“Having come from a large-ship background (Cunard) and understanding the break-even dynamics and numbers that fuel that sector, there was little interest in the small expedition or luxury space. How things have changed!

“Carnival Corporation owns Seabourn, Royal Caribbean has bought Silversea and both companies are now heavily invested in the expedition sector. Operators like Lindblad have expanded their fleet and single or two-ship operators like Scenic are building vessels. Other companies are chartering expedition vessels for seasonal, polar expeditions or year-round operations. There’s a huge number of ships already entering, or about to enter the sector.

“And the most exciting progress of all would have to be Ponant’s. Growing the fleet from three ships to 13 in the past 10 years – with more on the way – shows the strongest commitment to leading this luxury expedition sector globally.”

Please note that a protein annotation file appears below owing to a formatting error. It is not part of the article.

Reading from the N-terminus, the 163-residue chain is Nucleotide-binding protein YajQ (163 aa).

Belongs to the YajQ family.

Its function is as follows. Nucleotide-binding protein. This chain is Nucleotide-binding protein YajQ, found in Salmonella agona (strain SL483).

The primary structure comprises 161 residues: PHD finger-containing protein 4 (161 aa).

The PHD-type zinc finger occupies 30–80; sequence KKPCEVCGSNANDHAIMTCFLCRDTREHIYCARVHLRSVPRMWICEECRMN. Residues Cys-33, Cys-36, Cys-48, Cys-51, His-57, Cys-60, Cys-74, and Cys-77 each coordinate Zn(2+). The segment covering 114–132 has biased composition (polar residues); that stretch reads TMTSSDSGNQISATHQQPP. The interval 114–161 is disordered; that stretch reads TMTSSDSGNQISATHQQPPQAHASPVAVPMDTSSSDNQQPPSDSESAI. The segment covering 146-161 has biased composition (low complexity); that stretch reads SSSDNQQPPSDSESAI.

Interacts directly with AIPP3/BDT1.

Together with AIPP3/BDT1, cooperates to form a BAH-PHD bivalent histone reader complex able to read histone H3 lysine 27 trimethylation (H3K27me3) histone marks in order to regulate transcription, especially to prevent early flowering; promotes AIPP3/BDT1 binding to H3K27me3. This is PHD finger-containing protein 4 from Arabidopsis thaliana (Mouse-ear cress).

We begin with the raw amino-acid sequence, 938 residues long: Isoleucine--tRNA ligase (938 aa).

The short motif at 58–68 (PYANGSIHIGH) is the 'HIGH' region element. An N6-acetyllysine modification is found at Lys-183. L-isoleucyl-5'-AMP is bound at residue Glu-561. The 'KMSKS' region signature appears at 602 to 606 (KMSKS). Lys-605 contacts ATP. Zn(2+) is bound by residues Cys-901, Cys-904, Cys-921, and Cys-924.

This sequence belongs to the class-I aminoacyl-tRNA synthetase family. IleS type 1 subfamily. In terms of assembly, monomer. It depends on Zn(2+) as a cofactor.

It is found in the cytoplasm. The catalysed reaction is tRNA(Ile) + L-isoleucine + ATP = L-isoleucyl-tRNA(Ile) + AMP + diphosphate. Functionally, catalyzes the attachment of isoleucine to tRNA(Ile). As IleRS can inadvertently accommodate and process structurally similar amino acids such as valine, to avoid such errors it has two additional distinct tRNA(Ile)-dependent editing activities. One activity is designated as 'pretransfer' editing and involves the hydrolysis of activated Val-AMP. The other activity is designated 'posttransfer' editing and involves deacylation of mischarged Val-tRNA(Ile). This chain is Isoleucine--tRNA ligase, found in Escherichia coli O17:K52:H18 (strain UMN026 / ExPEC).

As for upcoming expedition-cruise hot spots, Sarina points out that it takes years to create new destinations, engaging with elders of local communities to request and negotiate access to their villages and cultures.

“We need to work with regional and local Government officials to educate them on the sector, and how our small ship operations will provide sensitive and respectful benefits – economically, culturally and socially. We do not wish to harm any of their precious cultures or traditions.”

Ponant has been working for two years on pioneering luxury expeditions in Japan and next year sees an exciting collection of new itineraries that will link ancient towns and small villages by zodiac, a first for an expedition ship in the island state.

Sarina said, “I have been to Japan many times but I’m super-excited about experiencing different regions and cultures with our multi-lingual crew.”